Assistive Listening Devices for Churches and Houses of Worship

Welcome to our in-depth guide for purchasing assistive listening devices for churches and houses of worship.

According to the Department of Health and Human Services, an estimated 15% of the US population over age 18 reports some trouble hearing. Churches and other houses of worship serve people through every stage of life. Hearing loss increases significantly after the age 0f 60, meaning that the aging of  the baby boomer generation will increase the proportion of congregations who need hearing help. The Americans with Disabilities Act (ADA) carves out an exception for churches and other religious facilities. However assistive listening systems are frequently found in the main worship space as well as associated classrooms and meeting rooms within the facility. What’s more, both Texas and California building codes mandate that religious facilities provide assistive listing support, a requirement that goes farther than the federal requirement.

Church Acoustics

Church and other worship facilities present specific acoustical challenges for the hard of hearing populations. Large, high ceilinged rooms create a “boomy” sound that magnifies the effects of hearing loss. More specifically, there are some issues specific to the worship setting that make listening particularly difficult for those with some degree of hearing loss. These include:

  • Large distance from the sound source, resulting in poor audibility
  • Background sounds, caused buy the congregation, acoustics, or music can create a high signal to noise ratio, making it hard for those with hearing loss
  • Poor acoustics caused by the specific geometry of the room(s)
  • Need to serve “overflow” patrons in other rooms away from the main worship area.

Why Public Address (PA) Systems and Hearing Aids are Not Enough

Although congregants that have hearing challenges may have hearing aids, the hearing aids themselves are often not enough to ensure that the message can be heard if there is significant background noise. This is because some hearing aids tend to amplify all sound —contributing to the problem. While most worship facilities are technically exempt from ADA requirements to provide assistive listening support, it is still useful to refer to those guidelines as a minimum level of support for the hard of hearing population. Over the years, we’ve helped hundreds of faith leaders with their A/V needs. Here are some of the most popular options for assistive listening support in a religious setting:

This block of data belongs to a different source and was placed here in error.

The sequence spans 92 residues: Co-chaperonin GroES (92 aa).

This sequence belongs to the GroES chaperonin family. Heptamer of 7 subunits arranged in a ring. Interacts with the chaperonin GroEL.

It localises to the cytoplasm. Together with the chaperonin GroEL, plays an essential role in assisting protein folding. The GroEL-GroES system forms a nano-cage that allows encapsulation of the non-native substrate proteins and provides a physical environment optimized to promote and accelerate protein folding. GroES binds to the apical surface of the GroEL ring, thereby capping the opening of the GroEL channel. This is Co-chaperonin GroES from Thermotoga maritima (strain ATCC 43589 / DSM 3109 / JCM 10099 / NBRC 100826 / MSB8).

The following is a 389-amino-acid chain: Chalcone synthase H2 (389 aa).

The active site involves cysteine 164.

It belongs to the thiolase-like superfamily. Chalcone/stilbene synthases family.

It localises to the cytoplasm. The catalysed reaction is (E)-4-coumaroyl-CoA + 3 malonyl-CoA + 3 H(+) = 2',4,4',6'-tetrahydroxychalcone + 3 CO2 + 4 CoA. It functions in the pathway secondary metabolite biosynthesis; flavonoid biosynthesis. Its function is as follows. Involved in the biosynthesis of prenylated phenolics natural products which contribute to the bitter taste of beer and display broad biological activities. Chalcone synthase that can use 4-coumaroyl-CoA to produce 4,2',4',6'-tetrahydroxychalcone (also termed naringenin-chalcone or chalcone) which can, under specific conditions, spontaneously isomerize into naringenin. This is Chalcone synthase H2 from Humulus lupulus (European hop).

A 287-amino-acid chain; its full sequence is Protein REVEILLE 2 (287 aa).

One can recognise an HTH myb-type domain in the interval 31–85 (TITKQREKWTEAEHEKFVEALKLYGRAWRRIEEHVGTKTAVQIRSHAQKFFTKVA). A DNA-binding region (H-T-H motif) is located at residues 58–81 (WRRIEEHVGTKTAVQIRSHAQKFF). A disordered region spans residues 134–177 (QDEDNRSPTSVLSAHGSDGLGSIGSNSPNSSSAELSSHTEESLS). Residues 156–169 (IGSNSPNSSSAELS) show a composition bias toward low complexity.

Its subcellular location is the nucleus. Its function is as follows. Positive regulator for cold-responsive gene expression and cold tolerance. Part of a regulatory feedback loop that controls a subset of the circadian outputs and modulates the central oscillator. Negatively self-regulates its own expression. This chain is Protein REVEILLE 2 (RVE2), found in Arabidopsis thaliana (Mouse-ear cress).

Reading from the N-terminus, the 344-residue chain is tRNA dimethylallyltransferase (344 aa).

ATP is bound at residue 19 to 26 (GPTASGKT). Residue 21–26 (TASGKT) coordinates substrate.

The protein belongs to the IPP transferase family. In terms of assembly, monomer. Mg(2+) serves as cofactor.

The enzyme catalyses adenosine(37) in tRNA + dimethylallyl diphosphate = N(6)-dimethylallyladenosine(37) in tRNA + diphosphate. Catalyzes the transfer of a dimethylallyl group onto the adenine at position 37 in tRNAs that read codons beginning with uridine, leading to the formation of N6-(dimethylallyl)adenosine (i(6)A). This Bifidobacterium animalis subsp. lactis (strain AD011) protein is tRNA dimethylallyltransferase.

FM Transmitters and Personal Receivers

The PPA range of FM transmitters and optional personal receivers offers solutions to fit a wide variety of needs. The FM transmitter receives its signal directly from the main mixer board. The broadcast signal can is picked up by matching PPA receivers and reusable earphones distributed to the audience members, usually when they enter the worship area. As needed, the receivers are charged (or battery swapped) and wiped down with an alcohol pad.

Considerations for Selecting FM Assistive Listening Devices for Churches:

  • Ideal for large venues (up to 1,000 ft range)
  • Easy to install (no need to remodel structure)
  • Integrates fully with existing sound systems
  • Listeners can sit anywhere within range
  • Cost-effective
  • Works indoors, outdoors, and through ceilings
  • Complies with 2010 ADA guidelines
  • Users cannot use their own listening device (eg smartphone); they typically use facility-provided FM receivers